## College Physics (4th Edition)

The magnitude of the electric force on the $-q$ point charge due to the other two point charges is $\frac{k~q^2}{2d^2}$ and this force is directed toward the $+q$ point charge.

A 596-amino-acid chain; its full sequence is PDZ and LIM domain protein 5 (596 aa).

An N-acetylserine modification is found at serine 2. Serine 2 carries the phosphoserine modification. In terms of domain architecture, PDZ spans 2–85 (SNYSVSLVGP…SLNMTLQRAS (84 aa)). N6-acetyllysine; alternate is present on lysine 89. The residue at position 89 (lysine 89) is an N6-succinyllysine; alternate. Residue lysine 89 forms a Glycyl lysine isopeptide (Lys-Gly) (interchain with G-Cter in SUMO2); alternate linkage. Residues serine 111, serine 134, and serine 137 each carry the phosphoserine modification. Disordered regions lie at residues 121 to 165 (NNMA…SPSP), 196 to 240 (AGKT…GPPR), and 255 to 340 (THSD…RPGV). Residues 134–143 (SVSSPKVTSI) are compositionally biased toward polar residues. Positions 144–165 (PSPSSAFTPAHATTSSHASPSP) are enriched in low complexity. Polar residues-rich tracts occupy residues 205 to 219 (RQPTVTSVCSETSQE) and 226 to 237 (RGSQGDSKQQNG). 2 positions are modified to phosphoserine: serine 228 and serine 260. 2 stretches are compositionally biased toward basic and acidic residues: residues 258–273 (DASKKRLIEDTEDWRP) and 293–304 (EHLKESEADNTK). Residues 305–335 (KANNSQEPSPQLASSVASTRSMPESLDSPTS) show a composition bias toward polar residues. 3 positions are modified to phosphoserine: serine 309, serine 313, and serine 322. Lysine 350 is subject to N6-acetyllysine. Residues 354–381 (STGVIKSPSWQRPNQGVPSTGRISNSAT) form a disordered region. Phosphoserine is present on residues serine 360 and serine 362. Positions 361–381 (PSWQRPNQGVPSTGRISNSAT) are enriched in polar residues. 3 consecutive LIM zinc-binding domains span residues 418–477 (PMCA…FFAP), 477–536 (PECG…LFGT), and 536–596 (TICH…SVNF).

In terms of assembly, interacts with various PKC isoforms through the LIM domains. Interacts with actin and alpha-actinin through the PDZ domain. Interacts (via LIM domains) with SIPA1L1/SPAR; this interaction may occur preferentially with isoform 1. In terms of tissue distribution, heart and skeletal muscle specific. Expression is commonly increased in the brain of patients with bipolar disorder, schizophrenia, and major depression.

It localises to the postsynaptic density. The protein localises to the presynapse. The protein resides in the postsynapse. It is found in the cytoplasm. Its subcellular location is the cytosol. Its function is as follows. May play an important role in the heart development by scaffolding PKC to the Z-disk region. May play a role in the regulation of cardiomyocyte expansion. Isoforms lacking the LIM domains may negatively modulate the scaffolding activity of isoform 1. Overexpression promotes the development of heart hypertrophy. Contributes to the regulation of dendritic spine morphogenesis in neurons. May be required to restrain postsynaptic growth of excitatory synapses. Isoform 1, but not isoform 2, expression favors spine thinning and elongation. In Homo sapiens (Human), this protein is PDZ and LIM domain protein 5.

We can find the electric force on the $-q$ point charge due to the $+q$ point charge: $F = \frac{k~(-q)~(+q)}{d^2}$ $F = -\frac{k~q^2}{d^2}$ The magnitude of the electric force on the $-q$ point charge due to the $+q$ point charge is $\frac{k~q^2}{d^2}$ and this force is directed toward the $+q$ point charge. We can find the electric force on the $-q$ point charge due to the $+2q$ point charge: $F = \frac{k~(-q)~(+2q)}{(2d)^2}$ $F = -\frac{k~q^2}{2d^2}$ The magnitude of the electric force on the $-q$ point charge due to the $+2q$ point charge is $\frac{k~q^2}{2d^2}$ and this force is directed toward the $+2q$ point charge. We can find the vector sum of these two forces: $\sum F = \frac{k~q^2}{d^2}-\frac{k~q^2}{2d^2} = \frac{k~q^2}{2d^2}$ The magnitude of the electric force on the $-q$ point charge due to the other two point charges is $\frac{k~q^2}{2d^2}$ and this force is directed toward the $+q$ point charge.